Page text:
When a tree gets a bit too tall for your liking, your instinct may be to give it a quick and easy chop. Even though it’s not your intent to put the tree in danger, you could be doing so without realizing it.
Let’s break down what tree "topping" means, why people do it, and why you should not top trees.
Why You Shouldn’t Top a Tree – And the Better Alternative
What does topping a tree mean?
Tree topping is exactly what it sounds like. It’s when you cut the top of a tree off, which reduces the tree’s remaining top branches to stumps. As a result, your tree is left with weak, unstable limbs and a bare, unnatural appearance. Also, your tree is much more prone to breakage and may be a risk hazard.
Why do people top trees?
Here are the biggest reasons people choose to top trees. They want to:
Fix trees that interfere with electrical wires.
Shorten trees that grow too tall near their home.
Prevent the tall tree from coming down in a storm.
These are all good reasons to take action and care for your tree, but tree topping is not the way to do it.
How is topping harmful to trees?
Tree topping hurts trees in four, major ways.
You remove lots of leaves, which decreases the tree's ability to photosynthesize and produce food.
The wounds from the remaining shortened limbs become easy entry points for insects and pathogens.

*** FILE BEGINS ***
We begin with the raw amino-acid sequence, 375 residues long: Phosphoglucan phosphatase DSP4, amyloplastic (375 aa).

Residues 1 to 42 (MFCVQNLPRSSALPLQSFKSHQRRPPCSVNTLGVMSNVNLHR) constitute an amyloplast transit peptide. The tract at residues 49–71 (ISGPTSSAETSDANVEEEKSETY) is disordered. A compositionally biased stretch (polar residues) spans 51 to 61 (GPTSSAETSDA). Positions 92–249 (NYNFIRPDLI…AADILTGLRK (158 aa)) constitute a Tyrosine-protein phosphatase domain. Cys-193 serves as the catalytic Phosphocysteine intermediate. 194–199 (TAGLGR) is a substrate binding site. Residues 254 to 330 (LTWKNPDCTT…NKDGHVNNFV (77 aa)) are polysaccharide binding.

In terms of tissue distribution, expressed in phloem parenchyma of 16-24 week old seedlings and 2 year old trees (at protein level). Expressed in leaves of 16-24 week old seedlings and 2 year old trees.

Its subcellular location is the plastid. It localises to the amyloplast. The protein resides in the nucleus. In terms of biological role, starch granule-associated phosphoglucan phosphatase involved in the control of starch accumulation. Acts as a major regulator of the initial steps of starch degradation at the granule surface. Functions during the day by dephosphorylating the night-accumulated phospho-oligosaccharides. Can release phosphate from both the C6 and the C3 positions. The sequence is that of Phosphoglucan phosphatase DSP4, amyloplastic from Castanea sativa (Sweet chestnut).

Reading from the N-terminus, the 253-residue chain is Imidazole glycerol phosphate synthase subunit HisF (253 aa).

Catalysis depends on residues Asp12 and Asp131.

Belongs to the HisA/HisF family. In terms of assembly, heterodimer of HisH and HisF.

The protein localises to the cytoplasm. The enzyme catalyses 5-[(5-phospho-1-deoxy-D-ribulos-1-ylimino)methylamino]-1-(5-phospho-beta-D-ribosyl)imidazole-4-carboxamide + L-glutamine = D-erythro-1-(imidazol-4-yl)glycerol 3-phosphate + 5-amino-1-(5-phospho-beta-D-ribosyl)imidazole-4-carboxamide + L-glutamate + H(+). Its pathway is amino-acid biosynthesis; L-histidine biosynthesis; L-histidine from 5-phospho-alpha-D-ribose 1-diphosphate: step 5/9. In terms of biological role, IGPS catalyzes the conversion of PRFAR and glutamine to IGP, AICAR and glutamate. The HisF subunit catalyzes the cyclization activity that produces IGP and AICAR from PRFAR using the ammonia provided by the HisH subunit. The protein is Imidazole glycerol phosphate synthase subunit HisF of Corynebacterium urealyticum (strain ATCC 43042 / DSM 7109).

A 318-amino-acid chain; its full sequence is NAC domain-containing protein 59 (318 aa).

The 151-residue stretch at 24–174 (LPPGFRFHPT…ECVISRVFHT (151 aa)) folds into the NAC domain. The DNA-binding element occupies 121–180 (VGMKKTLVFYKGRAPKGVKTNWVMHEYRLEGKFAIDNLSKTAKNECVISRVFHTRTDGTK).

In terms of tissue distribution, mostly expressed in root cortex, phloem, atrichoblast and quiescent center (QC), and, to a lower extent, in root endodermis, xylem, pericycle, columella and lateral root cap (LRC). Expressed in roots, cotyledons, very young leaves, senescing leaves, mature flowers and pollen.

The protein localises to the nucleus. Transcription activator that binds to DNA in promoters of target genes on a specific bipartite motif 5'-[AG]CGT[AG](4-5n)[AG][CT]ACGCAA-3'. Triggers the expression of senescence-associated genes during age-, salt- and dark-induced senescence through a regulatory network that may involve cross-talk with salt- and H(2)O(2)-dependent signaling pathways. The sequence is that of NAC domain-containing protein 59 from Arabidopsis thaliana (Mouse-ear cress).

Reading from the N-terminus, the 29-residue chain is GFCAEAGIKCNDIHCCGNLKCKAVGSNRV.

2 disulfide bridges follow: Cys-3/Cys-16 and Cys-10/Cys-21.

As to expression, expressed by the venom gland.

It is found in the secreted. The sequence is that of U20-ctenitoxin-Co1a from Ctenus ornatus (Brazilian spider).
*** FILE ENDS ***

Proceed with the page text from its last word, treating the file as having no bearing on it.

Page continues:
Trees respond to topping by quickly growing new limbs that are often too weak to handle storms.
New branches eventually grow to the original height of the tree, perpetuating the unsafe cycle.
In the long-run, topping a tree can prove to be a costly mistake. The tree will either need extra care to stay alive or will eventually need to be removed.
Is there a good way to top trees? What’s an alternative to topping?
Yes, great question! When you prune a tree correctly, you reduce the tree’s height and keep it healthy! Ask your local arborist about proper structural pruning to safely shorten your tree.
And when planting a new tree, look up! Avoid planting under a tall structure or utility wires that the tree could interfere with when it reaches its mature height.